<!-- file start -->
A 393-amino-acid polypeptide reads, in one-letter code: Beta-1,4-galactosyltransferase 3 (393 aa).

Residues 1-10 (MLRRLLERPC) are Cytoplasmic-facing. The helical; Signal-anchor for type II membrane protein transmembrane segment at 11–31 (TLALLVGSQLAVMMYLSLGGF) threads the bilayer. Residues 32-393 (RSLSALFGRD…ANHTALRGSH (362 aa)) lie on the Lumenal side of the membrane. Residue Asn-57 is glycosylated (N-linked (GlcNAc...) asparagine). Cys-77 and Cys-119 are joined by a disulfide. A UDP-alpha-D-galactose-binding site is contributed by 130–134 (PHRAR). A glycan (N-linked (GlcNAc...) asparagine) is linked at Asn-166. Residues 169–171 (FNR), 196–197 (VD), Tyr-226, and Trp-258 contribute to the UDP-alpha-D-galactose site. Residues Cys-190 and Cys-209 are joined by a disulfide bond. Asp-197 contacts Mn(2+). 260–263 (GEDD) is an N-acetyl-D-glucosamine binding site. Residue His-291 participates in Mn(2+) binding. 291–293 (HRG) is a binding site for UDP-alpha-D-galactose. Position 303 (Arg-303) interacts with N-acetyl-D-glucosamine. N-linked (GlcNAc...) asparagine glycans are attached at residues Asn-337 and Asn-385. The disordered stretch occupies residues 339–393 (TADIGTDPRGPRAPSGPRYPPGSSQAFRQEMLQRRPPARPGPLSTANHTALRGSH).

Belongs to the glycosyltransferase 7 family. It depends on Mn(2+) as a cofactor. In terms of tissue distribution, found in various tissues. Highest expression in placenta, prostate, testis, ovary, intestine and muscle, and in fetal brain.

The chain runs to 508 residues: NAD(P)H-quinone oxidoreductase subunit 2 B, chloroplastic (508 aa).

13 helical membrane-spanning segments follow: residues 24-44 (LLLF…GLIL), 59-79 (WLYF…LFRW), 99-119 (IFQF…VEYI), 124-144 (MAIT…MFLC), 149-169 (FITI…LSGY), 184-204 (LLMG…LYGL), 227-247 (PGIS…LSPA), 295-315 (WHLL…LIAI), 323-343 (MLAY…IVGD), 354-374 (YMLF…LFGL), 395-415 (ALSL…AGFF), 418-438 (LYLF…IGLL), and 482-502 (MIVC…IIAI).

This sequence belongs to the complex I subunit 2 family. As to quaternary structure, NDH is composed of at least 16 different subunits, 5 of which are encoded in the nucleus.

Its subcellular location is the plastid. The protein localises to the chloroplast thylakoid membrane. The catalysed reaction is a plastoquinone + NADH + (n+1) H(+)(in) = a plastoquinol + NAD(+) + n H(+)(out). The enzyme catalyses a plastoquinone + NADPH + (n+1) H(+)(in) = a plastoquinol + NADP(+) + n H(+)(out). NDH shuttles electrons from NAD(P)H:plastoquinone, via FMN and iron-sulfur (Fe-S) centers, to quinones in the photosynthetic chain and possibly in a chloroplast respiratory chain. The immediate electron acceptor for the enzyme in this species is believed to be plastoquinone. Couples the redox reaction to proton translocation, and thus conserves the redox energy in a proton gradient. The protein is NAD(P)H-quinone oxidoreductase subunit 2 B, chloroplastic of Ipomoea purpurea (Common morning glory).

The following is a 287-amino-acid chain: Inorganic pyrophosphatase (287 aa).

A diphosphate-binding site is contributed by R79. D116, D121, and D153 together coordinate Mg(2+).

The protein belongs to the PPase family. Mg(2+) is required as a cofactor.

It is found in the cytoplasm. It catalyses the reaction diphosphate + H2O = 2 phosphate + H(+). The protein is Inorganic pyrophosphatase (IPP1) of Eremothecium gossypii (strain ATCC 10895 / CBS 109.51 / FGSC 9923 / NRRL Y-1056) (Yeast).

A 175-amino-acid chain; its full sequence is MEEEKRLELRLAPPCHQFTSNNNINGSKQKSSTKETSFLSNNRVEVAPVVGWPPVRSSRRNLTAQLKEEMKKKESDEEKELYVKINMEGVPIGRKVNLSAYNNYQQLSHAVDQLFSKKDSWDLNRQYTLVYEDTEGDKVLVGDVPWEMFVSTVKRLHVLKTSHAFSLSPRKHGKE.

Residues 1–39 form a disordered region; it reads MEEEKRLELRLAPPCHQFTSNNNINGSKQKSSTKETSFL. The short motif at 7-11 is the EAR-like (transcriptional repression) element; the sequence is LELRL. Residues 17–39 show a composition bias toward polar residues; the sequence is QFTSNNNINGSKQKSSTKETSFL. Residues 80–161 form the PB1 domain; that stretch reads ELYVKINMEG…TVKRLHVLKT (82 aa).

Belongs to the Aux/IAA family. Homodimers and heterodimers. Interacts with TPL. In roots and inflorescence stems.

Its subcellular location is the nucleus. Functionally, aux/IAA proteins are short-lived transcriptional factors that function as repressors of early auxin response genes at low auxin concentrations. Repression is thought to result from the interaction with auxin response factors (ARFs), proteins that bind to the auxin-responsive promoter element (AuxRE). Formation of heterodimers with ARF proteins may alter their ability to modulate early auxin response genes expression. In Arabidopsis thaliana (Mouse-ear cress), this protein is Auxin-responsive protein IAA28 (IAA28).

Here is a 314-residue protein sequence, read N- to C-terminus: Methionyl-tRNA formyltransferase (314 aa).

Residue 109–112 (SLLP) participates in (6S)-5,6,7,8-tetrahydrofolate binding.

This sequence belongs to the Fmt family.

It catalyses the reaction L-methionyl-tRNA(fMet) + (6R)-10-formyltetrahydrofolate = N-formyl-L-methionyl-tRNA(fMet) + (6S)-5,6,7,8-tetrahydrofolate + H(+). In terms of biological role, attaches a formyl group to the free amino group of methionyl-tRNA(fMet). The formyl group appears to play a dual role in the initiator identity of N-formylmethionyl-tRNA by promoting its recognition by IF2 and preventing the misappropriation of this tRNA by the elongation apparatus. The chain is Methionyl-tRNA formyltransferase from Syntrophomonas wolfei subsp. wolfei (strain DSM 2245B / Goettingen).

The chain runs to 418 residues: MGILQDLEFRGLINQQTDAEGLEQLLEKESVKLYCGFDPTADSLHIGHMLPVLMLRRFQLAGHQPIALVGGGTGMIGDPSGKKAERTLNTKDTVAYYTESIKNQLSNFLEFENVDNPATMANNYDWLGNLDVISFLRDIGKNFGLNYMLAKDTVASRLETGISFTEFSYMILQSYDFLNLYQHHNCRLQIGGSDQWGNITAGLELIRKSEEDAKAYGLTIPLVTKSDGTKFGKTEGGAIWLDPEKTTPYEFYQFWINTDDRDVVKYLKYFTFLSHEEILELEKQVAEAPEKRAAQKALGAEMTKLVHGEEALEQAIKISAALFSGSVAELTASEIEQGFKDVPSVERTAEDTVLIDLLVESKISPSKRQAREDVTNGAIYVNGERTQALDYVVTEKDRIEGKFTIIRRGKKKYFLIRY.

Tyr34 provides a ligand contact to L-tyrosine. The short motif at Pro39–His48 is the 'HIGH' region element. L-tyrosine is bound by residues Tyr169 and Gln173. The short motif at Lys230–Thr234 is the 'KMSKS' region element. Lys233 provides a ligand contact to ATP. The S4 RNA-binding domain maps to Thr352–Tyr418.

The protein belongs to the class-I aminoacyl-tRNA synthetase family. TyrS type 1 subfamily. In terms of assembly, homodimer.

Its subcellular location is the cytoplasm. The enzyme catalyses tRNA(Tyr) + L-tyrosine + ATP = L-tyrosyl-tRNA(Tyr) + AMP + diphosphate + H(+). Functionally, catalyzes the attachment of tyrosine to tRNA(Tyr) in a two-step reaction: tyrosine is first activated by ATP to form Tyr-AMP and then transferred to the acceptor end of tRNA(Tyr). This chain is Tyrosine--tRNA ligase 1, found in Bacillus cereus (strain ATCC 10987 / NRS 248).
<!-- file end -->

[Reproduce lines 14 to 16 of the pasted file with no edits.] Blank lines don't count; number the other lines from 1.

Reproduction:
Belongs to the Aux/IAA family. Homodimers and heterodimers. Interacts with TPL. In roots and inflorescence stems.

Its subcellular location is the nucleus. Functionally, aux/IAA proteins are short-lived transcriptional factors that function as repressors of early auxin response genes at low auxin concentrations. Repression is thought to result from the interaction with auxin response factors (ARFs), proteins that bind to the auxin-responsive promoter element (AuxRE). Formation of heterodimers with ARF proteins may alter their ability to modulate early auxin response genes expression. In Arabidopsis thaliana (Mouse-ear cress), this protein is Auxin-responsive protein IAA28 (IAA28).

Here is a 314-residue protein sequence, read N- to C-terminus: Methionyl-tRNA formyltransferase (314 aa).